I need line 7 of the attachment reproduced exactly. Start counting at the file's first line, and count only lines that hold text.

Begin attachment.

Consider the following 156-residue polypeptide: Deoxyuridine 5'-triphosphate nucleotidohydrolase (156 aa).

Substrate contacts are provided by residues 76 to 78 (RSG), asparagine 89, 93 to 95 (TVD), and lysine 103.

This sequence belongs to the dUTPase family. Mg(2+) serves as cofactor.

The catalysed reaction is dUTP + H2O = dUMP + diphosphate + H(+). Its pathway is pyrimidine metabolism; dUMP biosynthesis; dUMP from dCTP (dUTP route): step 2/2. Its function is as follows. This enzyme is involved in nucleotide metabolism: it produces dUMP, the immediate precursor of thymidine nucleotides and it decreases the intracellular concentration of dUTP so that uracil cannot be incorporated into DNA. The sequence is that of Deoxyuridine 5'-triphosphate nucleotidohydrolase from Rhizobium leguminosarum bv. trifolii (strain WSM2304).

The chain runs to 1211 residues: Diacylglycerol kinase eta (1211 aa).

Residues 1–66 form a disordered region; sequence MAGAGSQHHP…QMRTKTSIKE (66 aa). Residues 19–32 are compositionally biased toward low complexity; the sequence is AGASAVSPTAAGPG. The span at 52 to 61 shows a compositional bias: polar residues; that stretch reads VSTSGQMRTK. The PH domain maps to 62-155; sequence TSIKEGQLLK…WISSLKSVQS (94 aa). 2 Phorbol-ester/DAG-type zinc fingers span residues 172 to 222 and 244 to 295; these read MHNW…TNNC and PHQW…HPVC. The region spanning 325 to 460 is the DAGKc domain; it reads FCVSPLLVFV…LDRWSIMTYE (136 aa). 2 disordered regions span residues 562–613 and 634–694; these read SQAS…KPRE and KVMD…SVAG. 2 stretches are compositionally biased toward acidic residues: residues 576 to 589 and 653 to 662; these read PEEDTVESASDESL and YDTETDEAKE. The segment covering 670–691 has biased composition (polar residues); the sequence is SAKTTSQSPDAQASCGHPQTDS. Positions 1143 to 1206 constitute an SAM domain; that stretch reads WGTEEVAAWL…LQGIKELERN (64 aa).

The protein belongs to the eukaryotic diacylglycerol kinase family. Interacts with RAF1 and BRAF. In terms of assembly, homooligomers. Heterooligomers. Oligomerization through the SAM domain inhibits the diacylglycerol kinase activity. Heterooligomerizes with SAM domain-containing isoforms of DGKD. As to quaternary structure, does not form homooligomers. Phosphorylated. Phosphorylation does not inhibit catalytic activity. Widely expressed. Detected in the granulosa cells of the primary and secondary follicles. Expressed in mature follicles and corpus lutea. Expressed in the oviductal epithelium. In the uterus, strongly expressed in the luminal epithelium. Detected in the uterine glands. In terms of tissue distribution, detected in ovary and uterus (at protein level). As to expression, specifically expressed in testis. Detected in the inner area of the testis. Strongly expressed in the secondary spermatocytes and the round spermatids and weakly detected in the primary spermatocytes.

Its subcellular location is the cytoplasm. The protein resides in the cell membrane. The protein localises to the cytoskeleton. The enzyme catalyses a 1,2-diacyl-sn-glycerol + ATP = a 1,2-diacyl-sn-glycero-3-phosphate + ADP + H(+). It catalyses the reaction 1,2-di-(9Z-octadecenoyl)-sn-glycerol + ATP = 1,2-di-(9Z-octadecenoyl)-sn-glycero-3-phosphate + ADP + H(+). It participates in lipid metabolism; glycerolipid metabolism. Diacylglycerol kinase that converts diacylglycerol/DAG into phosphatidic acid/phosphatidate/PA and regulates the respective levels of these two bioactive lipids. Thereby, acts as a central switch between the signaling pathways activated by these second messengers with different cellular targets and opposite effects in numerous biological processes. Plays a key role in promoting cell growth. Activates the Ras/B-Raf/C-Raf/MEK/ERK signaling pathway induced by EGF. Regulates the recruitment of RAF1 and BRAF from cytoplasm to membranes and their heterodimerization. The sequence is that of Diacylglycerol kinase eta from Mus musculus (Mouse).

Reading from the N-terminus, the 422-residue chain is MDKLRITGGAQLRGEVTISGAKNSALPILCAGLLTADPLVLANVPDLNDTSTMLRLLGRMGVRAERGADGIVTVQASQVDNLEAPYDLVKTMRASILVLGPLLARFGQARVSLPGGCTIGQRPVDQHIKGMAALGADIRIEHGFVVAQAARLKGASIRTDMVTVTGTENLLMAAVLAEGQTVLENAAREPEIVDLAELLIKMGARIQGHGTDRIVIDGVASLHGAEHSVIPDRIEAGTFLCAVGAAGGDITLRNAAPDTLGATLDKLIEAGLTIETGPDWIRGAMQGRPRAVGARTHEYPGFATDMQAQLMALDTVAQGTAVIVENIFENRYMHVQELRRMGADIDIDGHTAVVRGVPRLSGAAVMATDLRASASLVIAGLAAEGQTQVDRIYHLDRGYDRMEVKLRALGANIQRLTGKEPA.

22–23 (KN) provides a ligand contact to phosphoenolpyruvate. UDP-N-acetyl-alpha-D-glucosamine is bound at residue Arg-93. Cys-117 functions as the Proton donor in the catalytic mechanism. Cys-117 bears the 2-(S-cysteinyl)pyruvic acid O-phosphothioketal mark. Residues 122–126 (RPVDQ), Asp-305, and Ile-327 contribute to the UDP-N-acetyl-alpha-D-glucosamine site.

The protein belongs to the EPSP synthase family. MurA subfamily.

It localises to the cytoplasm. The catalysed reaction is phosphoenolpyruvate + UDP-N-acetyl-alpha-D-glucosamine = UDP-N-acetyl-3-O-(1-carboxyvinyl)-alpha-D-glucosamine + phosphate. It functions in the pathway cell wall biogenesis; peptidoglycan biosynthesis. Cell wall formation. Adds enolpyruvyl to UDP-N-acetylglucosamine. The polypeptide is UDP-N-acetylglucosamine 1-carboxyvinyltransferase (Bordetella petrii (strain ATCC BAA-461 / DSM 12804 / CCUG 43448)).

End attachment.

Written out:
The protein belongs to the eukaryotic diacylglycerol kinase family. Interacts with RAF1 and BRAF. In terms of assembly, homooligomers. Heterooligomers. Oligomerization through the SAM domain inhibits the diacylglycerol kinase activity. Heterooligomerizes with SAM domain-containing isoforms of DGKD. As to quaternary structure, does not form homooligomers. Phosphorylated. Phosphorylation does not inhibit catalytic activity. Widely expressed. Detected in the granulosa cells of the primary and secondary follicles. Expressed in mature follicles and corpus lutea. Expressed in the oviductal epithelium. In the uterus, strongly expressed in the luminal epithelium. Detected in the uterine glands. In terms of tissue distribution, detected in ovary and uterus (at protein level). As to expression, specifically expressed in testis. Detected in the inner area of the testis. Strongly expressed in the secondary spermatocytes and the round spermatids and weakly detected in the primary spermatocytes.